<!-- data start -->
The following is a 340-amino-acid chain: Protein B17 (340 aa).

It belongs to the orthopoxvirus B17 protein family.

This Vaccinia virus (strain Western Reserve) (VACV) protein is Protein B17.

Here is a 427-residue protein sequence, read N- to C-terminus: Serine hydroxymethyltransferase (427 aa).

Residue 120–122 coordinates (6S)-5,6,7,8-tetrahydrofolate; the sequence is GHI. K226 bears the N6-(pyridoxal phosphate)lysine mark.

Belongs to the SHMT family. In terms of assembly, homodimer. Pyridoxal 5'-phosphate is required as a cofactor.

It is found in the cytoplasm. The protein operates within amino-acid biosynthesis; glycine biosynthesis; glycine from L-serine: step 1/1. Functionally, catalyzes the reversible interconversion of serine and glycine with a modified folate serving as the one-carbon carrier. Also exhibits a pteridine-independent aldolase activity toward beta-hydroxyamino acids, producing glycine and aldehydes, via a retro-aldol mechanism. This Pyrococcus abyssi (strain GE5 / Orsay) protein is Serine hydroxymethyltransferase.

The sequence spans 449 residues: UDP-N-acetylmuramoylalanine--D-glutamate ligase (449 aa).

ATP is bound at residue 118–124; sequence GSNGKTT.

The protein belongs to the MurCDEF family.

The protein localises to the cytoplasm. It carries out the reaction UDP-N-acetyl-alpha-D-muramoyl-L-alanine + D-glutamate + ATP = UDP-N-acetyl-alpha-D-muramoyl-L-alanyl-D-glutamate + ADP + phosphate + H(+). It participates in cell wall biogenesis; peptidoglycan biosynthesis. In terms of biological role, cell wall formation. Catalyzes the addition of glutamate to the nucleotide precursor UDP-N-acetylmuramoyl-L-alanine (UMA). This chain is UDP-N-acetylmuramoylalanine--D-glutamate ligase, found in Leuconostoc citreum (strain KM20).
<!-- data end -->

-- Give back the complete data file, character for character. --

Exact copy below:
The following is a 340-amino-acid chain: Protein B17 (340 aa).

It belongs to the orthopoxvirus B17 protein family.

This Vaccinia virus (strain Western Reserve) (VACV) protein is Protein B17.

Here is a 427-residue protein sequence, read N- to C-terminus: Serine hydroxymethyltransferase (427 aa).

Residue 120–122 coordinates (6S)-5,6,7,8-tetrahydrofolate; the sequence is GHI. K226 bears the N6-(pyridoxal phosphate)lysine mark.

Belongs to the SHMT family. In terms of assembly, homodimer. Pyridoxal 5'-phosphate is required as a cofactor.

It is found in the cytoplasm. The protein operates within amino-acid biosynthesis; glycine biosynthesis; glycine from L-serine: step 1/1. Functionally, catalyzes the reversible interconversion of serine and glycine with a modified folate serving as the one-carbon carrier. Also exhibits a pteridine-independent aldolase activity toward beta-hydroxyamino acids, producing glycine and aldehydes, via a retro-aldol mechanism. This Pyrococcus abyssi (strain GE5 / Orsay) protein is Serine hydroxymethyltransferase.

The sequence spans 449 residues: UDP-N-acetylmuramoylalanine--D-glutamate ligase (449 aa).

ATP is bound at residue 118–124; sequence GSNGKTT.

The protein belongs to the MurCDEF family.

The protein localises to the cytoplasm. It carries out the reaction UDP-N-acetyl-alpha-D-muramoyl-L-alanine + D-glutamate + ATP = UDP-N-acetyl-alpha-D-muramoyl-L-alanyl-D-glutamate + ADP + phosphate + H(+). It participates in cell wall biogenesis; peptidoglycan biosynthesis. In terms of biological role, cell wall formation. Catalyzes the addition of glutamate to the nucleotide precursor UDP-N-acetylmuramoyl-L-alanine (UMA). This chain is UDP-N-acetylmuramoylalanine--D-glutamate ligase, found in Leuconostoc citreum (strain KM20).